Journal Express, Knoxville, IA

March 1, 2013

More information about Postal Service

The Journal Express

---- — To the Editor:

The latest announcement by the Postmaster General requires a little background. Neither the Postmaster General, nor anyone else, can unilaterally enforce a switch to five-day delivery without Congressional approval.

Prior to 2006, Congress had unfairly forced the Postal Service to pay for pensions earned by employees for their service in the military. This money should have been paid by the Treasury. (In 2012, the portion of letter carriers who served in the military stood at 21 percent. The veteran population peaked in the 1980s, when half of all carriers were veterans.)

The Postal Accountability and Enhancement Act of 2006 was passed to fix that, returning billions to the Postal Service. Because Congress decided that the bill must be budget-neutral, they concocted a scheme designed to continue the flow of postal funds into the Treasury’s ledger.

In that same bill, they required the Postal Service to fork over $5.5 billion every year to pre-fund the 75 years’ worth of future retiree health benefits within 10 years, a burden that no other company or agency is required to do, not even Congress. How many companies do you know that are setting aside funds for employees who will retire 75 years from now?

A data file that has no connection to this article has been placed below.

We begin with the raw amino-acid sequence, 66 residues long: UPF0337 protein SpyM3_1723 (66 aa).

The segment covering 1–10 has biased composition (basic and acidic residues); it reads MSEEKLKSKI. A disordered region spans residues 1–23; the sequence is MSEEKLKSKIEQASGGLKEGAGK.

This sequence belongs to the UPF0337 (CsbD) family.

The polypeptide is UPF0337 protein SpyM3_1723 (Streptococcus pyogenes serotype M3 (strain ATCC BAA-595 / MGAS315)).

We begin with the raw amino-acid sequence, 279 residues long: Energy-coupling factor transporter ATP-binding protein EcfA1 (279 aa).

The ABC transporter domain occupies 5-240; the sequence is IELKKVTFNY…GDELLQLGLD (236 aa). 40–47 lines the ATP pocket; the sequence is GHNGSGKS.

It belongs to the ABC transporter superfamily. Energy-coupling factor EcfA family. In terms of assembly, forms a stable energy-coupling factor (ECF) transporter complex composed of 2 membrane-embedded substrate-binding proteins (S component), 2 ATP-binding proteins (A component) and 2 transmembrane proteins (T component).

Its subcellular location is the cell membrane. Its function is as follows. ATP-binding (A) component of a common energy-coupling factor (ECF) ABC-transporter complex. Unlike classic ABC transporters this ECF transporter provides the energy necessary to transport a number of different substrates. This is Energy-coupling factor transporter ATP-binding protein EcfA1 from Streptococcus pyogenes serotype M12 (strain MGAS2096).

Because the Postal Service has been an independent agency of the government since 1971, it makes all of its money from postage sales and services. The Postal Services pays its own bills.

At the time the bill was passed, the USPS could afford it, so it wasn’t a problem until the economy sank into recession. The law never took into account the problems that every business has faced since the recession began, which is reduced revenue. Yet, every year, the Postal Service has been required to hand over $5.5 billion to pad Congress’s coffers and feed their budget until the USPS has handed over all of its operating capital, all of its $15 billion borrowing authority and now has “defaulted” on pre-funding retirement.

The pre-funding account already has over $45 billion in it. This is enough to take care of retiree health benefits for decades, but the USPS is not allowed to use it until 2016.

Congress created this mess when it continued to siphon off all of the money that the USPS had, and turn its collective cheek when a phony “default” resulted. The USPS money crisis has very little to do with being able to operate effectively and almost everything to do with this crippling and unnecessary pre-funding mandate. For members of Congress (not all of them) to look at the USPS financial situation and pretend they don’t know what’s causing it is sheer laziness and an unwillingness to do the right thing.

Andrea House